Summer Bucketlist: Win and Lose

Summer Guide 2019

click to enlarge Scott A. Leadingham goes over to the dark side at Corbin Park in Post Falls, Idaho - YOUNG KWAK PHOTO
Young Kwak photo
Scott A. Leadingham goes over to the dark side at Corbin Park in Post Falls, Idaho

Every year I say the same thing: I'd like this to be the year I don't suck at Hoopfest. The final weekend in June is always a fun one for me. Being a fan of basketball with a love for the Spokane community, Hoopfest is close to an ideal event for me regardless of how my team performs. That said, we normally perform poorly and win about one out of every three games.

Last year I learned, while playing around the corner from David's Pizza, that slices taste sweeter after a win. I'll never forget that feeling, and maybe this will be the year I experience it more than just once over the weekend.

But it probably won't be the year. So, I've got some plans to play a sport without winners and losers. Something more serene and connected with nature. I'm going to get back into disc golf.

The Inland Northwest is home to a bunch of courses, from deep-in-the-woods monsters at Farragut State Park to the simplicity and convenience of High Bridge Park. My personal favorite is at Downriver. Winding along a bend in the Spokane River immediately upstream of Riverside State Park, Downriver is a perfect summer disc golf spot because of, you guessed it, the river.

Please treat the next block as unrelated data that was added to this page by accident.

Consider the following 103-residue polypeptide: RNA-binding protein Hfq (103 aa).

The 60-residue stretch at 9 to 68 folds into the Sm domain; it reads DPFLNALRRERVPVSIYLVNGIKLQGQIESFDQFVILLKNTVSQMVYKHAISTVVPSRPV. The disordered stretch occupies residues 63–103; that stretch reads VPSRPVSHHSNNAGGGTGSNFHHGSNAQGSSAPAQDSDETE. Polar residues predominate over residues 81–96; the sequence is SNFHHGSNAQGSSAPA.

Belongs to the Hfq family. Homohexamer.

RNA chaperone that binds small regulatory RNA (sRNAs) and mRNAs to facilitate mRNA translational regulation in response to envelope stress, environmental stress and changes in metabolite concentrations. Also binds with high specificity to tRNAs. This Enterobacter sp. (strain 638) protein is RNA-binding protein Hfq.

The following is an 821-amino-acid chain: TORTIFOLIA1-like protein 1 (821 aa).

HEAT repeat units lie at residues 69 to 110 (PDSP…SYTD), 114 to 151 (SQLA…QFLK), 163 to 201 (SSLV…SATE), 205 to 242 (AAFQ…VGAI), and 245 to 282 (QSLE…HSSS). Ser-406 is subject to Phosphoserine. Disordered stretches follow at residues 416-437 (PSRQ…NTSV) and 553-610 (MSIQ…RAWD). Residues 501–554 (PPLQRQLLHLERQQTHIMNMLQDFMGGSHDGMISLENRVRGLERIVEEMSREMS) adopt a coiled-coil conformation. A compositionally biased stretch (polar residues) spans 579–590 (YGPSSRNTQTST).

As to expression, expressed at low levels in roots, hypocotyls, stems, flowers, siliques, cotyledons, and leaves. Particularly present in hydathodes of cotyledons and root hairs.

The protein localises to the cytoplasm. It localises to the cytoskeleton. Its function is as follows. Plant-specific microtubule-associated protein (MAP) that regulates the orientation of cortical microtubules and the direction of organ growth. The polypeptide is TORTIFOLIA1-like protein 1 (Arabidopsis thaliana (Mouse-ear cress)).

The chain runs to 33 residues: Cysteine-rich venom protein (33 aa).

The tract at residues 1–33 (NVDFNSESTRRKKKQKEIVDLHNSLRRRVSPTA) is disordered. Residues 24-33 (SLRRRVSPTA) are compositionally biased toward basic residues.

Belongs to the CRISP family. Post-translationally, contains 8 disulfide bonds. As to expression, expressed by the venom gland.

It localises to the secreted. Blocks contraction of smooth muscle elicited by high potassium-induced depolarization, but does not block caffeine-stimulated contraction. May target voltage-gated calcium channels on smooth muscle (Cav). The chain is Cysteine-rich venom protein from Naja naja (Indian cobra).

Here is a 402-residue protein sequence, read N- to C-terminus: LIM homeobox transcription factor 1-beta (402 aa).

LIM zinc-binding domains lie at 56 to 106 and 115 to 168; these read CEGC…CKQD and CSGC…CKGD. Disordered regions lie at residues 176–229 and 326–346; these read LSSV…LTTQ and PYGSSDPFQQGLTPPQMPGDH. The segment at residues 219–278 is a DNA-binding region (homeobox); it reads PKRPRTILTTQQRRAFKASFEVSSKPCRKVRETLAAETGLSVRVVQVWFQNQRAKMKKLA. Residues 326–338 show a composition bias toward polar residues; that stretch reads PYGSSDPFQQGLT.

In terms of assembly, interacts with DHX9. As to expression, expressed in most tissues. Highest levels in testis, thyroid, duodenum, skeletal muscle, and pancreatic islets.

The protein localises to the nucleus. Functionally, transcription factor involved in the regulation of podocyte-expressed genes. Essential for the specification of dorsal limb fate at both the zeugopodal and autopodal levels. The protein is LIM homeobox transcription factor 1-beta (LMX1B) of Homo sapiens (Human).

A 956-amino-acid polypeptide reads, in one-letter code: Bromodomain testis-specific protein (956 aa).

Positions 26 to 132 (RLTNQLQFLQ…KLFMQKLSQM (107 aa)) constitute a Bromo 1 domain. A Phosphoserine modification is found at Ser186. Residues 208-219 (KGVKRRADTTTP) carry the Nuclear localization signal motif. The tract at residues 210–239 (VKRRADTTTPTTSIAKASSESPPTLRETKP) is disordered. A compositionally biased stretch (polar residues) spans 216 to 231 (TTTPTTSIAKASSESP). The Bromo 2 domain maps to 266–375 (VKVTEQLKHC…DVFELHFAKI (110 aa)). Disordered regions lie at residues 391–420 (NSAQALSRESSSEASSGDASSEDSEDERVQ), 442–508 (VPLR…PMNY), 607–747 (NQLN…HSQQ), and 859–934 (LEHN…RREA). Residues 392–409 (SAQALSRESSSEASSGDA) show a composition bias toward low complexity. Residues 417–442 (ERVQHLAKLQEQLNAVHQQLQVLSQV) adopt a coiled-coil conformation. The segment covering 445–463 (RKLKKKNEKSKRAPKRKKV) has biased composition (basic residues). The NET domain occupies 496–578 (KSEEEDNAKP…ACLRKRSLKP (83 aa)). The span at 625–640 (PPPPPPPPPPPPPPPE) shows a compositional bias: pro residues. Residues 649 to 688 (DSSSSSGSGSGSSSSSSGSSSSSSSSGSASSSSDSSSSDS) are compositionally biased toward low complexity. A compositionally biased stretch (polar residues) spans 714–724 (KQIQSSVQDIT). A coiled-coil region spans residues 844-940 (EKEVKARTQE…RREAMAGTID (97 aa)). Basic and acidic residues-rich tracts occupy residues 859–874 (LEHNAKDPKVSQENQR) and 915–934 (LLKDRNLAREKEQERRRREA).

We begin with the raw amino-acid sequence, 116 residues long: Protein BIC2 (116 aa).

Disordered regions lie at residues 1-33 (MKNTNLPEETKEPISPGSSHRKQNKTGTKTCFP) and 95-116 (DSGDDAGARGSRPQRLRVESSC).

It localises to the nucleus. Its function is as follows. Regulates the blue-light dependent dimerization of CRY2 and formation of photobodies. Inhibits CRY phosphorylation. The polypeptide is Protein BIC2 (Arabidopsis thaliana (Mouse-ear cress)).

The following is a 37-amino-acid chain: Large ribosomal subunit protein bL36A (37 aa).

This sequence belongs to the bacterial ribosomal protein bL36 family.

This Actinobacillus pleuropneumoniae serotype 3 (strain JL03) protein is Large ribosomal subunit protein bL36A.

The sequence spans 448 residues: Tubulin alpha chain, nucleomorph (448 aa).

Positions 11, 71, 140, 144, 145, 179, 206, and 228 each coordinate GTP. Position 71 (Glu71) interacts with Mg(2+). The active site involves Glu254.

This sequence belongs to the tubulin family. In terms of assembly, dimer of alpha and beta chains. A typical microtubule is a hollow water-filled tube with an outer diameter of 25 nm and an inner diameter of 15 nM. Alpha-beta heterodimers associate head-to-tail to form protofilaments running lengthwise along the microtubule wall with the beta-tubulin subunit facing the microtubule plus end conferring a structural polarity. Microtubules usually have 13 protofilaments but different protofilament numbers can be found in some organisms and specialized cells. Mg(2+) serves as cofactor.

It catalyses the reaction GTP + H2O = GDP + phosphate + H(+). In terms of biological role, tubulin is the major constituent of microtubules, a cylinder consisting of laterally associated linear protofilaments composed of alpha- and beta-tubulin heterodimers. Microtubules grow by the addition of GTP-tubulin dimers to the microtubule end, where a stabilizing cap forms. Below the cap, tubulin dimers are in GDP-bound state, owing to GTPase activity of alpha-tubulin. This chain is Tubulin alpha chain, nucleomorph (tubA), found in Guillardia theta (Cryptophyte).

Yeah, it's a natural hazard and getting in up to your thighs to retrieve a wayward disc sucks in spring or fall. On a hot August afternoon, though, the temptation to hook a shot just to go for a swim can be overwhelming.

For those less active days, when I find myself surrounded by friends with cold drinks and grilled meats, the competitor in me hopes there will be some kind of lawn game to play. More often than not that game seems to be cornhole, a game of bean bags and wooden slabs whose popularity belies its banality. Or maybe I'm just being a pretentious lawn game snob.

Originally from the Midwest, the game was wildly popular at bars and restaurants during my years in Chicago. I spent more time laughing at the simplicity of the game than actually playing it. So, naturally, its popularity followed me back West. Thanks, karma, I get the message. Pass me a bean bag this summer and I promise to toss it with an open mind.

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